Objectives. The aim of the reported study was to investigate the relationship between subjective body image and sexuality in women with eating disorders.
Methods. Participants in the study were 100 women: 50 with anorexia and 50 with bulimia treated in the Department of Neurotic Disorders in Warsaw, in the Clinic and Centerfor Treatment of Neurotic Disorders in Cracow, and in the Centerfor Treatment of Eating Disorders in Gliwice. They were examined using a Sexological Inventory (HRK) and Sexological Questionnaire (to assess sexuality and body image), Eating Disorders Inventory (EDI), and a clinical questionnaire to measure eating disorders.
Results. Women with anorexia more often assessed their body as totally unattractive than did those with bulimia. An analysis of correlations between body image variables and various aspects ofsexuality revealed the following relationships: anorectic women who did not accept their body had theirfirst kiss at an older age, less often had erotic dreams, started to be interested in the opposite sex and fell in love at a later age, less frequently had sexual contacts, and more often perceived negative aspects of their sexuality On the other hand, bulimic women who did not accept their body had less numerous relationships with men, less often experienced a needfor sexual contact and had sexual fantasies, more frequently experienced no excitation during sexual contacts, and after the intercourse felt tense or were angry with their partner.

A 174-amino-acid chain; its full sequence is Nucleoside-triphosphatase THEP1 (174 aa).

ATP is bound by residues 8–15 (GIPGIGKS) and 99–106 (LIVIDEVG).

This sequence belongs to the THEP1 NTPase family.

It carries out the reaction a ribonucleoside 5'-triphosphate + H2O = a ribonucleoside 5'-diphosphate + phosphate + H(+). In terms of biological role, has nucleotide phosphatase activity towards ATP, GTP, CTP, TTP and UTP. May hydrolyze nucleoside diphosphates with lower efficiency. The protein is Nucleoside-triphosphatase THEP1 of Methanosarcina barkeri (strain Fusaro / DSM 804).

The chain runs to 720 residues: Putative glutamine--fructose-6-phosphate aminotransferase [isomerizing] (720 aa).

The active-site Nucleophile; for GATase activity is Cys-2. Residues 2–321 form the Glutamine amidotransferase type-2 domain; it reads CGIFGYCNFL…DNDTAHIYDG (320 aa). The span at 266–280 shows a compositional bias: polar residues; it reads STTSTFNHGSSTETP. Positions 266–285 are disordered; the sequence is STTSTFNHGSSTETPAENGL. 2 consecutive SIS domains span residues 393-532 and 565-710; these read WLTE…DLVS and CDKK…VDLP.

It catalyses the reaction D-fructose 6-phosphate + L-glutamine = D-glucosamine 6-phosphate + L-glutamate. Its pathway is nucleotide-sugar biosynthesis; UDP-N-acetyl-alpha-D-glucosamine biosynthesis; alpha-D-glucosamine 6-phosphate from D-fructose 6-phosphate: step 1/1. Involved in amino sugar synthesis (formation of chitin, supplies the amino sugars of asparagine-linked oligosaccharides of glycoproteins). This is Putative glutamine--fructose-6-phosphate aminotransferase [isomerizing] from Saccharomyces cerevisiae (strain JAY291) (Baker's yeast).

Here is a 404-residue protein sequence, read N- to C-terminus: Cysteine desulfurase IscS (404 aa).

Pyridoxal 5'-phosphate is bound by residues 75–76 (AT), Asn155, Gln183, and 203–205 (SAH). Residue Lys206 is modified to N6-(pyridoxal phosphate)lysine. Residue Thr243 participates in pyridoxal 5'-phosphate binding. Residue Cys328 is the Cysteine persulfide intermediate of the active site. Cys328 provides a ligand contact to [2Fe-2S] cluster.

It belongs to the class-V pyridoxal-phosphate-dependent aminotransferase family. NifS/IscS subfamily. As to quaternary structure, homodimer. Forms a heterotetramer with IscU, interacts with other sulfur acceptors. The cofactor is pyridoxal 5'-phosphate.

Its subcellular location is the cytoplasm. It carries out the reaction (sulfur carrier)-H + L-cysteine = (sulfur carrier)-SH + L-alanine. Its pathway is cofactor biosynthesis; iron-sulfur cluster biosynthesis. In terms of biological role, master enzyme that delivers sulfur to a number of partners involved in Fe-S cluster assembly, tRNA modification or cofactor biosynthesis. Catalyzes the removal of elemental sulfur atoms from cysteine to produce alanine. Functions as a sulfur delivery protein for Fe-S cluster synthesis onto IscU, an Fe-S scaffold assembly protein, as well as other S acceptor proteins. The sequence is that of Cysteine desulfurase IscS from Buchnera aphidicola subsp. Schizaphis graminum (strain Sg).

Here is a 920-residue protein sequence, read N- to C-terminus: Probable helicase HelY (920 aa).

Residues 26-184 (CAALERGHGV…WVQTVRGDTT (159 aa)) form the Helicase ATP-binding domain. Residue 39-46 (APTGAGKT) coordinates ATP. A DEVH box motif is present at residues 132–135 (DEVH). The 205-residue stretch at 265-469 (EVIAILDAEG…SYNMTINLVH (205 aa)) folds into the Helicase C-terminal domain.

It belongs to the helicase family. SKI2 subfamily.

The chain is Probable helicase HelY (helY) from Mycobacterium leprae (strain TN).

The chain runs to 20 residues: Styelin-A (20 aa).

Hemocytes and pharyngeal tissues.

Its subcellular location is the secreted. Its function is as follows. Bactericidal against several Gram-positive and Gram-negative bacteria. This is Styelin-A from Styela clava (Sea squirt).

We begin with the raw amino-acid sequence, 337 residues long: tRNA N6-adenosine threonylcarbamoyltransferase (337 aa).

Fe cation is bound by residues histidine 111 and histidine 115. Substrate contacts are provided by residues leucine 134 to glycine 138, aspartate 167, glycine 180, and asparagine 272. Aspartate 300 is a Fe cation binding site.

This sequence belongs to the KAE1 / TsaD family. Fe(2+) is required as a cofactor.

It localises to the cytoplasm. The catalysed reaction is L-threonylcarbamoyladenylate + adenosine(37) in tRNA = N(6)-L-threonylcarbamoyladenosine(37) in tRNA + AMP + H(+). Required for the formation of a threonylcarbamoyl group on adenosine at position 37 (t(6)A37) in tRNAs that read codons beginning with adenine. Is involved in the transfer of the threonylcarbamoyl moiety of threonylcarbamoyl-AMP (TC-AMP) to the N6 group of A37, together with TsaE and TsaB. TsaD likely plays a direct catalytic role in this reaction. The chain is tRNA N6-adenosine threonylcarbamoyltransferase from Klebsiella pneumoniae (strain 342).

Conclusions. (1) Negative body image in women with anorexia inhibited their sexuality more than was the case with bulimic women; (2) Negative appraisal of their own body resulted in a negation of their sexuality in anorectic women, and reduced libido in those with bulimia.